A 35-year study of males in Sweden found a link between obesity and inflammation during adolescence and a risk for colorectal cancer in adulthood.
A 35-year study of males in Sweden found a link between obesity and inflammation during adolescence and a risk for colorectal cancer in adulthood. Obese males, 16 to 20 years of age, were two times as likely to be diagnosed with colorectal cancer during adulthood, compared with their healthy-weight counterparts. The study also found that teens who had high levels of inflammation had a 63% increased risk of colorectal cancer in adulthood. The association between inflammation and colorectal cancer risk was independent of obesity.
The results were presented by study author Elizabeth Kantor, PhD, a postdoctoral research fellow in the department of epidemiology at the Harvard School of Public Health in Boston, at the 13th Annual American Association for Cancer Research (AACR) International Conference on Frontiers in Cancer Prevention Research in New Orleans.
While inflammation and obesity in adulthood have been previously linked to colorectal cancer, there is relatively little information on how obesity and inflammation earlier in life may affect risk of colorectal cancer, Kantor told Cancer Network.
The study suggested that obesity and inflammation earlier in life may set the stage for cancer later in life and may help guide prevention strategies. But, more research is still needed to fully understand the links between weight, inflammation, age, and colorectal cancer risk.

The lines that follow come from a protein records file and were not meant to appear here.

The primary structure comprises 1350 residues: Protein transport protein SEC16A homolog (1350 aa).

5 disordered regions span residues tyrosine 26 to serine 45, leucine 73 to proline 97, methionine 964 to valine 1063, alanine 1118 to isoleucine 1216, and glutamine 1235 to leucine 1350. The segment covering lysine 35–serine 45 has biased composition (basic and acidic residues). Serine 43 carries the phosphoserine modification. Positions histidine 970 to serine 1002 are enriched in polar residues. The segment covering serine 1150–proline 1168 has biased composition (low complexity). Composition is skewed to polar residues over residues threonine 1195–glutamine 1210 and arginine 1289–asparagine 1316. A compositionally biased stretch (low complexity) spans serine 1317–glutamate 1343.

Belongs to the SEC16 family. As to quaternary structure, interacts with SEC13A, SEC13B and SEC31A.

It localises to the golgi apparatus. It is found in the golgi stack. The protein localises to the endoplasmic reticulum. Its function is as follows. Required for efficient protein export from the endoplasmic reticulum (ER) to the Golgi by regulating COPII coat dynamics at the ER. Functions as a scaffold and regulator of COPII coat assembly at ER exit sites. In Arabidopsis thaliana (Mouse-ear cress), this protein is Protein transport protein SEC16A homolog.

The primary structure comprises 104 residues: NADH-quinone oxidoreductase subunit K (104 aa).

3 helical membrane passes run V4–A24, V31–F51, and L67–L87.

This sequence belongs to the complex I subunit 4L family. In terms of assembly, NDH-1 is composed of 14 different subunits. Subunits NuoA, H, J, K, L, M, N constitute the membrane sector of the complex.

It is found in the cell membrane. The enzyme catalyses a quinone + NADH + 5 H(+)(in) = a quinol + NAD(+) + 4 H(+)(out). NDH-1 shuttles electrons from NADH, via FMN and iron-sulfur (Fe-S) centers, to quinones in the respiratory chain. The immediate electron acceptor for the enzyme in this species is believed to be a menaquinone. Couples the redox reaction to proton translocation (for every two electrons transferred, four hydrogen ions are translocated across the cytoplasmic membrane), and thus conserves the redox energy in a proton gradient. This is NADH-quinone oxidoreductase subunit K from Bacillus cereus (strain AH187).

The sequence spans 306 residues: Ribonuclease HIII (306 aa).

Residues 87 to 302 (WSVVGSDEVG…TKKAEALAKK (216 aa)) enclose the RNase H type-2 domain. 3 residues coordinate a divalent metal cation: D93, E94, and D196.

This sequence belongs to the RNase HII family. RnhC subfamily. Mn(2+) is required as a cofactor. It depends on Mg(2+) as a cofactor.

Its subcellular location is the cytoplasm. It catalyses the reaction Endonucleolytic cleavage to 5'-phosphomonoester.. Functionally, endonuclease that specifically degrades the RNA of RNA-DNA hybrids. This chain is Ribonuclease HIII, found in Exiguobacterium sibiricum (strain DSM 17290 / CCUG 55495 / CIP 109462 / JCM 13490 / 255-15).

Kantor and colleagues analyzed data from a large cohort of 239,464 Swedish male adolescents who underwent physical exams for military conscription between 1969 and 1976. Their height, weight, and blood samples were collected to measure inflammation as part of the conscription registry. The researchers were then able to link this data with data from Sweden’s cancer registry to see which of the men developed colorectal cancer. As of January 2010, a total of 885 men in the cohort had developed colorectal cancer.
One limitation of the study was that other factors related to colorectal cancer risk, such as diet and genetics, were not available through this dataset. Additionally, obesity is relatively uncommon in this cohort and may represent something different than the characteristics of obesity in the present day, Kantor noted.
Prospective studies on the association between obesity, inflammation, and colorectal cancer risk are still needed in a broader population of subjects to understand whether and how these factors are linked. Particularly, it is not clear whether individuals who remain overweight or obese from adolescence into adulthood have a higher risk of colorectal cancer compared with those who were obese as adolescents but who have a normal weight as adults.